If you have accessibility needs, you can stay where you’re comfortable with home modification. A growing number of service professionals and designers are focused on making home convenient for all abilities. This means more opportunity than ever to renovate, rather than relocate – and there are options for homeowners who don’t have the funds to undergo a major remodel.
This guide provides information on available grants to help improve your quality of life. The cost to remodel for a disability modification averages about $4,350, but can be much more, depending on the type of work you need done. If you aren’t sure exactly where to start, a home safety assessment and disability planner near you can help.
To get an idea of the funding you’ll need, here’s a look at common upgrades that people opt for:
- Cost to build a wheelchair ramp: $950-$3,000
- Cost to repair a wheelchair ramp: $560-$2,000
- How much an elevator costs: $2,600-$6,303
- Cost to maintain, repair or replace an elevator or lift: $180-$530
- Cost to get a building permit: $410-$2,230
Photo courtesy of DesignMine
Grants for Accessibility Accommodation in the Home
If you have concerns regarding the cost of home modifications, it’s a relief to know there are resources for financial assistance. Some grants cover partial costs, while others award the full expense.
Typically, you’ll fill out a form where you share your unique story, as well as what you hope to accomplish should you receive the grant. Be personal and honest – these grants are made to make a difference in recipients’ lives and well-being, so the reasons you need financial support are important.
Many grants include specific eligibility criteria, so be sure to check requirements and deadlines as you apply.
The US Department of Veterans Affairs (VA) offers the Specially Adapted Housing Grant. Veterans and service members with certain service-connected disabilities can use grant money for the purchase or construction of a new home, or the modification of a current home.
Rebuilding Together AmeriCorps helps many groups of people build new homes or modify existing ones. They pride themselves in working with families who have one or more members living with a disability to repair or modify homes to make them safer and more accessible. Find your local affiliate for more information about specific requirements.
Photo courtesy of DesignMine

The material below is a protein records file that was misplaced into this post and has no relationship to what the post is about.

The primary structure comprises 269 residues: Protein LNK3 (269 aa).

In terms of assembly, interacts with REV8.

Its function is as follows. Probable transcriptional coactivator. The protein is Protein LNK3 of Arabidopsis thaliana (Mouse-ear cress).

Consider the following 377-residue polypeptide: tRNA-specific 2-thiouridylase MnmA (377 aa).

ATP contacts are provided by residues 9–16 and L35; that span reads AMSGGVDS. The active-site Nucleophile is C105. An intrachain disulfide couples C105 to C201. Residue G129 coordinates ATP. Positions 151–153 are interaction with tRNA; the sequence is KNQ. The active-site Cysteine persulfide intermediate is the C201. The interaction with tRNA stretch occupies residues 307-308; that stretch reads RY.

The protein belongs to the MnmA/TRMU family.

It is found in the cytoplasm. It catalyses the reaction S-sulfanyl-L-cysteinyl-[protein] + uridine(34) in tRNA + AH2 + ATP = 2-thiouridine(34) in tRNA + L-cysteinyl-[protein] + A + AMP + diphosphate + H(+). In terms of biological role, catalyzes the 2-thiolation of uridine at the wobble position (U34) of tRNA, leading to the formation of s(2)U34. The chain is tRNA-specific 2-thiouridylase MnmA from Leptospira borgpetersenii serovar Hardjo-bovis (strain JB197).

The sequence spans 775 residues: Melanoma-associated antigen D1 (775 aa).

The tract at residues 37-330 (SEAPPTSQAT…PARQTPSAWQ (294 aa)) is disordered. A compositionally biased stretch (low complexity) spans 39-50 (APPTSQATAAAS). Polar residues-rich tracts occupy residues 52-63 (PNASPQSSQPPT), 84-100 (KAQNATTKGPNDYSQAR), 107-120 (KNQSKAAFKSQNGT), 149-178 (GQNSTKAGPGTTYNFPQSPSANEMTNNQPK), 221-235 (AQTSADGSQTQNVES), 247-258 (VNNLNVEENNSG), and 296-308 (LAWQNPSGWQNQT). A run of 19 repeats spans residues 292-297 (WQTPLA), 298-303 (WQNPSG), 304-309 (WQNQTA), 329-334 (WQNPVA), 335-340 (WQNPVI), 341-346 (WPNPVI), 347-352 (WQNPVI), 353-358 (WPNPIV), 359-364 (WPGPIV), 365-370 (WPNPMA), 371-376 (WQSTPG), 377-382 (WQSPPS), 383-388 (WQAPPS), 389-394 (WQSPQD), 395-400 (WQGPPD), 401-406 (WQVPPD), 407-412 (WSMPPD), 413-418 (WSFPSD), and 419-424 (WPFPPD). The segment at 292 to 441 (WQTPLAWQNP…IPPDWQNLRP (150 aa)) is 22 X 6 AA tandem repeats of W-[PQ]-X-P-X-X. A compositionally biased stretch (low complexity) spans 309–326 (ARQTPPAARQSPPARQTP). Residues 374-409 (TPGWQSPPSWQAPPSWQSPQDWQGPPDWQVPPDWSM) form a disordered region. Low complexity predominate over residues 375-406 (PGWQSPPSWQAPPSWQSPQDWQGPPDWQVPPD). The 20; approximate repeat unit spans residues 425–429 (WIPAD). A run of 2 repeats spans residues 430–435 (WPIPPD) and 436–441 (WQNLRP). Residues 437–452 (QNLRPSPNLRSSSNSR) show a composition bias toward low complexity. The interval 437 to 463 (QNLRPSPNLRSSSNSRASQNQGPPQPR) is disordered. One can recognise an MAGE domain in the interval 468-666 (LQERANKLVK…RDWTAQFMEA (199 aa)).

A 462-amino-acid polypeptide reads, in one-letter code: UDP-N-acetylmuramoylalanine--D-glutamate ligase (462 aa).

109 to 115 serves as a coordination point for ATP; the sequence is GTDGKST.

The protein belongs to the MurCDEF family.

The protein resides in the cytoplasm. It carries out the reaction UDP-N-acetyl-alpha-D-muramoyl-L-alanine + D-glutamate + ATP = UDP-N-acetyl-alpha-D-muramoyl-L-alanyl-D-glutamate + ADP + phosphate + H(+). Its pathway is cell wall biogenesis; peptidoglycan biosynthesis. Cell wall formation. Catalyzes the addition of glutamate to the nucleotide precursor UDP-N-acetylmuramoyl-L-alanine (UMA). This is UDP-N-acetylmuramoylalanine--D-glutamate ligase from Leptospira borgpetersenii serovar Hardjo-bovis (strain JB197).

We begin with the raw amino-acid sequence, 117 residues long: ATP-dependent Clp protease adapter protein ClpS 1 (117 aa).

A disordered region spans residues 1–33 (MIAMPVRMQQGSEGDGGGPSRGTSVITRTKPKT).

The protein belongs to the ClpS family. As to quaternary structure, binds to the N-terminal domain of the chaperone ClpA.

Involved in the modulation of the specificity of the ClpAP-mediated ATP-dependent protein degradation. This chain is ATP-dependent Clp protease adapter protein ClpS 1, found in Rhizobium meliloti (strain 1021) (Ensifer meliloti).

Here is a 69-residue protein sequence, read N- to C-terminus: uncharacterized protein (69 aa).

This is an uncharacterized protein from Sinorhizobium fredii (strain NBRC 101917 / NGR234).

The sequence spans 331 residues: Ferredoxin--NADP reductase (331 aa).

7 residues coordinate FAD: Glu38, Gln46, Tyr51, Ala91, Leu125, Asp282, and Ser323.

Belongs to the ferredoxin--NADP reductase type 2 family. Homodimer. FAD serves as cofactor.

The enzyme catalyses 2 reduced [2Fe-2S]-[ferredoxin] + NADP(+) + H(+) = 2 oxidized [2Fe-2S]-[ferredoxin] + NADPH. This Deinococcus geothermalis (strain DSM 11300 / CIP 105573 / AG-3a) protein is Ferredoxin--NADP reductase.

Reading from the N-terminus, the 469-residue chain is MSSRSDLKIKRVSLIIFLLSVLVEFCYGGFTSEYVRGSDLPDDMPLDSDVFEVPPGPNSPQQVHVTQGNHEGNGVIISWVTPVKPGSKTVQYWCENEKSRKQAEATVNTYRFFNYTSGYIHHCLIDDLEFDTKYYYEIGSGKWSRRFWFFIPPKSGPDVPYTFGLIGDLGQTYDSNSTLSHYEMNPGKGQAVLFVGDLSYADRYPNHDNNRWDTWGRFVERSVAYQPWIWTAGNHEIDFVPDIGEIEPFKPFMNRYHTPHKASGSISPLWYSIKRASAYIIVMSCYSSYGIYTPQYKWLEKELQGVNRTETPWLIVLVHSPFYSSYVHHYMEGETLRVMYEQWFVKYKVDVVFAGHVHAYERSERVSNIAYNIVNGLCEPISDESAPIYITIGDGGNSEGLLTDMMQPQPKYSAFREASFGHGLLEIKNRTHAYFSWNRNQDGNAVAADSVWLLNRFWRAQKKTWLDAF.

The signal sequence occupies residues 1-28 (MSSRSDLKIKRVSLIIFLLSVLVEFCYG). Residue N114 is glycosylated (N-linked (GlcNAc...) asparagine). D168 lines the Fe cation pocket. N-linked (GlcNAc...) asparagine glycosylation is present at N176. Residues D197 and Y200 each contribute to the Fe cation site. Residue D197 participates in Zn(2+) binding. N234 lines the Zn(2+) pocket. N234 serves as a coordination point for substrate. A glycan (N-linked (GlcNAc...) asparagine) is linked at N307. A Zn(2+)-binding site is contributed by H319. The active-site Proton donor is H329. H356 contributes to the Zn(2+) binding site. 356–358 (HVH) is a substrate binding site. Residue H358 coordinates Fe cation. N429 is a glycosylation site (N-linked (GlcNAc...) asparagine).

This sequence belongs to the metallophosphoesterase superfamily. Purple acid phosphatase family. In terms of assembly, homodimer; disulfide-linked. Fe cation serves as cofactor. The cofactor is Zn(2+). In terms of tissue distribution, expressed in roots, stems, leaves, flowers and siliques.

The Rural Housing Repair Loans and Grants program is funded by the United States Department of Agriculture (USDA). Recipients must be 62 years or older and from low-income households. Funds may be used to modify existing residences or can be used to install new home features that create safer living quarters for residents. State offices of the USDA also offer assistance at local levels, and some have broader eligibility requirements.
The American Red Cross provides financial assistance for eligible active military service members, veterans, and direct members of their families. If you have a disability-related to serving, this organization may help you effectively update your home to meet your new needs.
The Army Wounded Warrior Program (AW2) provides financial assistance to qualified soldiers, veterans and their families for a variety of expenses. The goal of this group focuses on helping Army members maintain their independence, including necessary home modifications.
The Self-Sufficiency Grant from ModestNeeds.Org seeks to offer support to individuals and families who need help with unexpected or emergency expenses, as well as outstanding monthly bills left unpaid because of extenuating circumstances. Their goal is to help ensure that families living just above the poverty line don’t have to spend their last dollar on necessities like adaptable home repairs.
The Individual Adaptive Equipment Grant from the Travis Roy Foundation is for people who are paralyzed from a spinal cord injury. It is open to all ages. Those who need home modifications, such as ramp construction or grab bar placement, are encouraged to apply.